Hurst tried to sign Norwood during his ill-fated Ipswich summer... but the fact it never happened means everyone’s a winner
- Credit: Archant
If things had worked out differently, James Norwood would already be one full season into his Ipswich Town career.
The striker has been an instant hit since his arrival from Tranmere Rovers this summer, following a season in which he netted 32 times to help lead the men from The Wirral to the second of back-to-back promotions.
But all that wouldn't have happened had he departed Tranmere in the summer of 2018, hot on the heels of firing his side into League Two with a Wembley winner in the National League Play-Off Final.
The 24 goals he netted in 2017/18 brought attention from higher up the pyramid, notably from Paul Hurst and Ipswich Town.
Hurst was looking for fresh blood during a summer in which more than a dozen senior players and the goals of Martyn Waghorn, David McGoldrick, Joe Garner and Bersant Celina ultimately departed.
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Kayden Jackson and Ellis Harrison were brought in from the lower leagues while Norwood was a target too. At that point he had a year left on his contract and there was a real belief at Portman Road that he could be bought for a fee of around £150,000.
A move would certainly have appealed to Norwood at the time, given he'd played almost his entire career in the non-league game, but it didn't get that far.
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The move wasn't sanctioned by Ipswich owner Marcus Evans and Norwood remained at Prenton Park where he, of course, went on to lead English football's scoring charts alongside Manchester City's Sergio Aguero and earned a second-successive promotion last season.
His campaign could not have been in further contrast to the nightmare one Ipswich Town endured. Hurst was sacked by the end of October and Paul Lambert was unable to rescue a sinking ship.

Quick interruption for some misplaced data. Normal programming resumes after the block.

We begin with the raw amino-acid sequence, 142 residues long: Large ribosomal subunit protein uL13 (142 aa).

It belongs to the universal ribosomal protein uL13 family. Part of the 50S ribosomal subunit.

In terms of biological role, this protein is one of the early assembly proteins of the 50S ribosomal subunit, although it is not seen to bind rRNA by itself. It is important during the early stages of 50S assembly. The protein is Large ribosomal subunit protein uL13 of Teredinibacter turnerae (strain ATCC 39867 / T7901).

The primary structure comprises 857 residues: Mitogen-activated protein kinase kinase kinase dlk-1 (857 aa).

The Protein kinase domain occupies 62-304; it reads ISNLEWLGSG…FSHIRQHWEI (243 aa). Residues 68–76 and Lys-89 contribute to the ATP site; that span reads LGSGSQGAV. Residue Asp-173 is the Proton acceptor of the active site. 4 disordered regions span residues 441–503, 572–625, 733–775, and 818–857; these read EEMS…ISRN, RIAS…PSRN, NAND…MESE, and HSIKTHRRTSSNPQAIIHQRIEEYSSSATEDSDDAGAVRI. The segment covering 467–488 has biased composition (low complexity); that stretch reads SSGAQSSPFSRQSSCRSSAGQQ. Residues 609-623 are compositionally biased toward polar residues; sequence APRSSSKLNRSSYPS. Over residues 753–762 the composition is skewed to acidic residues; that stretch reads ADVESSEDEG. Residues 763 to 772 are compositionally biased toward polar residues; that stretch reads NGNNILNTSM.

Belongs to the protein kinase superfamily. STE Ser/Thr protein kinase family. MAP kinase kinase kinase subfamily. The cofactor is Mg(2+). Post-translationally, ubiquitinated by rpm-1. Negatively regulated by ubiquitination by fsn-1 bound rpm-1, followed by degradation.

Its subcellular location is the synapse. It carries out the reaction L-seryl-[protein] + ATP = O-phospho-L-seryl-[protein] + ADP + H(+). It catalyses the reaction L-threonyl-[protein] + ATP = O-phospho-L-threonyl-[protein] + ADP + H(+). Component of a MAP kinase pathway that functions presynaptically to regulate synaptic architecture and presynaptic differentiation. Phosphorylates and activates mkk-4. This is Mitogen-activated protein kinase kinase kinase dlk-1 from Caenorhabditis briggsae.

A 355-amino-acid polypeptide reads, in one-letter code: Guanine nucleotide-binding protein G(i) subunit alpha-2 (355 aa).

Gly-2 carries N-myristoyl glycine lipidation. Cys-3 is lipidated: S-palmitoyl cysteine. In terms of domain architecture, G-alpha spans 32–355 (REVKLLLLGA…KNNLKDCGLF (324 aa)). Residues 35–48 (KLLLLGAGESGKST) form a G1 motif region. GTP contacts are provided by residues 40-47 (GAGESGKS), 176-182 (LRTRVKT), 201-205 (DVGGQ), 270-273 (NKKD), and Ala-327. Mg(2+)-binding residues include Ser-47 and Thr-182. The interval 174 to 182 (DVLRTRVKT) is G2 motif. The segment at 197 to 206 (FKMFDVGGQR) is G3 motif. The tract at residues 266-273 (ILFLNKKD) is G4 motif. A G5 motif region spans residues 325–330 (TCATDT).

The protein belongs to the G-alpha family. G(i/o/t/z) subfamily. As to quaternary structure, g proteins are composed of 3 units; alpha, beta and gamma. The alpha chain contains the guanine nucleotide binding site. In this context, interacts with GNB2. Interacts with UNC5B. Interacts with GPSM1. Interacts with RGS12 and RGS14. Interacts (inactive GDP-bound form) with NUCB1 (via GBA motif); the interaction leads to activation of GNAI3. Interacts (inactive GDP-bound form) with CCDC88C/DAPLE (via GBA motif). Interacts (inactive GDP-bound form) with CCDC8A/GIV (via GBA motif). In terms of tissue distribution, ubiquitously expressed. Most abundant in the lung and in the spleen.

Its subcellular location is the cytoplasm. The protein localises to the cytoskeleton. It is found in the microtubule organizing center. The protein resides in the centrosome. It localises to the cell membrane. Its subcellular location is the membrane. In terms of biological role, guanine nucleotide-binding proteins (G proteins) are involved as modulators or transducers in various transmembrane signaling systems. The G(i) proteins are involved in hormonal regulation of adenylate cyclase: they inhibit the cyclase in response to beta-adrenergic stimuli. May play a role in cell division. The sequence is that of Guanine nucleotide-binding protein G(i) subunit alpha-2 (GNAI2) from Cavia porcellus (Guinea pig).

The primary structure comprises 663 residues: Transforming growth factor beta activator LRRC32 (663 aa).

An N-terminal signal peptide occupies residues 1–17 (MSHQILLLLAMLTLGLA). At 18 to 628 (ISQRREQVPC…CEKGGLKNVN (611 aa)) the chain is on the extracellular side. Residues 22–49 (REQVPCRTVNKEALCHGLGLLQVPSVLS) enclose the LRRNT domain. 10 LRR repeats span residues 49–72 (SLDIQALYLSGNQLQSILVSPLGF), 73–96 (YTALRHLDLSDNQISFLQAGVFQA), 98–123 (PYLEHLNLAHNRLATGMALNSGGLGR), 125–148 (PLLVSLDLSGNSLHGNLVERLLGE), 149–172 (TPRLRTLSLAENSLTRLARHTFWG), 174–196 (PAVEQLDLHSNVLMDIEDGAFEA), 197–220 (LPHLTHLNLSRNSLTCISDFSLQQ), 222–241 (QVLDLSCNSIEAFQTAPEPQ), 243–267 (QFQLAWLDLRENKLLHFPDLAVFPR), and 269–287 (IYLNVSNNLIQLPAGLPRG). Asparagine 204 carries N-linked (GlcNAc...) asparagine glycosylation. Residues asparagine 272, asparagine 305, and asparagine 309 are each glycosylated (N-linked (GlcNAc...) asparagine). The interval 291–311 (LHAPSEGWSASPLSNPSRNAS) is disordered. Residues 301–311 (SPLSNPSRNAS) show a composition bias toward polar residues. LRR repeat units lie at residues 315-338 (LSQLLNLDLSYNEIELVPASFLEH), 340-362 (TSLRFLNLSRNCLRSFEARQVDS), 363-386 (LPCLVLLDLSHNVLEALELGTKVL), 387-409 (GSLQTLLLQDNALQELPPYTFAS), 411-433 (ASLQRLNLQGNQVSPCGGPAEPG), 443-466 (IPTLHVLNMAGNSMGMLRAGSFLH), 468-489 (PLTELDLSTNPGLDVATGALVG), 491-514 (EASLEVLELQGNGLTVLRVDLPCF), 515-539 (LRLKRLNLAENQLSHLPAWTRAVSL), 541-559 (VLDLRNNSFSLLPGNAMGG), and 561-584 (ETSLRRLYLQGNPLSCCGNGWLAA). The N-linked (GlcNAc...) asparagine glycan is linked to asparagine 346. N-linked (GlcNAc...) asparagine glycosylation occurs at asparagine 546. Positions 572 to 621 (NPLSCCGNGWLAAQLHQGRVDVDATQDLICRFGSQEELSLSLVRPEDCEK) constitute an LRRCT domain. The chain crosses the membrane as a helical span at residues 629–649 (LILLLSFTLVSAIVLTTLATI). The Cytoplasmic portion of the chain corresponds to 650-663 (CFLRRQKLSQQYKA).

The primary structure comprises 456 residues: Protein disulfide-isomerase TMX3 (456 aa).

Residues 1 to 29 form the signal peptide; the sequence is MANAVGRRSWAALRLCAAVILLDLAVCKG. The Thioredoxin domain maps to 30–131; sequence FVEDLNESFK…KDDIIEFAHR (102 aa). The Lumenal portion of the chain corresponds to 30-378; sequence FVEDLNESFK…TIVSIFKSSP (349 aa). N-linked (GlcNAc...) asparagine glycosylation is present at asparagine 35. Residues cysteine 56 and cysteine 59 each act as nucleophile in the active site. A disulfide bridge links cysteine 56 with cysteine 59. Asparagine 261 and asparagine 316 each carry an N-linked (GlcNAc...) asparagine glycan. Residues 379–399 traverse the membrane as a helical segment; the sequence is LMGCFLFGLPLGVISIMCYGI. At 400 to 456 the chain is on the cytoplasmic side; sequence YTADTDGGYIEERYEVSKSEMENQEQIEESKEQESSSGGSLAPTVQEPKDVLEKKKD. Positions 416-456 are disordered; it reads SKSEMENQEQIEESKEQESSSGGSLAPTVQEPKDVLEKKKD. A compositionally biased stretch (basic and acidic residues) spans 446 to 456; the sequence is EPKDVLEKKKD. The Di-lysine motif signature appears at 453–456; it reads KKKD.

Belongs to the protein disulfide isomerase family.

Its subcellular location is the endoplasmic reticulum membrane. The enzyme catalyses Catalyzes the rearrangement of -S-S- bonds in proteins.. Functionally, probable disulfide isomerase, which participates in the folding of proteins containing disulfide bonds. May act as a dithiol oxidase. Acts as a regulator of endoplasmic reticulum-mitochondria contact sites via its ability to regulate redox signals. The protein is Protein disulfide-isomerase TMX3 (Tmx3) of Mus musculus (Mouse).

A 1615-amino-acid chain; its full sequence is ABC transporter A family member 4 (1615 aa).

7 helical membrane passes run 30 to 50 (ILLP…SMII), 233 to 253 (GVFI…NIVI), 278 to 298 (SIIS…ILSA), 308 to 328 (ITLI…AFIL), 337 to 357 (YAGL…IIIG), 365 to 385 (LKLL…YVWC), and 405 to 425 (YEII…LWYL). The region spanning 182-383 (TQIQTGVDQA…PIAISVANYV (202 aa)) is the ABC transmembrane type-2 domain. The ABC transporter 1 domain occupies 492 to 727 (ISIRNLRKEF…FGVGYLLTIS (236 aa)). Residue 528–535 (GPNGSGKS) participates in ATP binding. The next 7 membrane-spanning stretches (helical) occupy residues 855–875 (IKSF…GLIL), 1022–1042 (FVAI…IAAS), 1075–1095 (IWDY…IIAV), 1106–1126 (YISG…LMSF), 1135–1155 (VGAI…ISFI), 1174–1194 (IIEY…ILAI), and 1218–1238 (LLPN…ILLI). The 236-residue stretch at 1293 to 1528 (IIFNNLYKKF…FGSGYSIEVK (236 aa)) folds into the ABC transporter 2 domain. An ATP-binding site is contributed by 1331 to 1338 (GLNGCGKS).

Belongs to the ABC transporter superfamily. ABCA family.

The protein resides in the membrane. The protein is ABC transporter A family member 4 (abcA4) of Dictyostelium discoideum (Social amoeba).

We'll never know whether Norwood could have made the difference for Hurst and Ipswich but it's now plain to see too many players were asked to make the jump to the Championship at the same time.
Norwood, remember, would have been leaping from non-league football to the second tier. That's three divisions compared to the one he's moved up this summer.
While he's hit double figures in each of his last seven seasons, the fact they had all previously come in non-league would have removed the hype and expectation-levels he's thrived under in Suffolk. He would surely have been regarded as something of a gamble, a punt and a shot to nothing. Jordan Roberts was described as a 'project' by Hurst. Norwood could easily have been referred to in the same way.
It may have taken an extra year and a miserable relegation in order to obtain him, but this summer he's arrived as a breath of fresh air, bullish and full of confidence that he can succeed in the EFL. He surely felt 10-feet tall following last season's exploits.
He's been an instant hit both on and off the pitch and, make no mistake about it, he's had a real positive impact on an Ipswich Town dressing room in need of an injection of character and leadership.
Luke Chambers has described him as 'someone we've been crying out for' because he brings a different voice to the dressing room. While it's clear Norwood has always been an infectious, popular, member of the dressing room's he's been in, it's hard to imagine the skipper saying the same of him in the immediate aftermath of Mick McCarthy's departure.
In so many ways he's arrived at a time when the team and the club need him most.
Hurst's brief reign at Portman Road will go down in history as a disaster, with recruitment a major part of why his stay ended so quickly.
The likes of Jackson, Harrison, Jon Nolan, Toto Nsiala and Gwion Edwards were asked to shoulder too much collective responsibility last summer but are now (Harrison aside) key components of an Ipswich squad winning games and topping the table. Hurst was also the man who handed Jack Lankester a first professional contract and guided the youngster into the first-team picture.
That group are the silver-lining to the dark cloud that was Hurst's Portman Road premiership.
For Norwood, this weekend's visit of Tranmere will bring a reunion with close friends and a reminder of past successes which will live with him forever.
Rovers wouldn't be in the third tier were it not for his goals, Norwood wouldn't be the player or man he is today without that final season at Prenton Park and Ipswich would not be reaping the benefits of a striker full of confidence, looking to win a third-successive promotion.
So, really, everyone's a winner.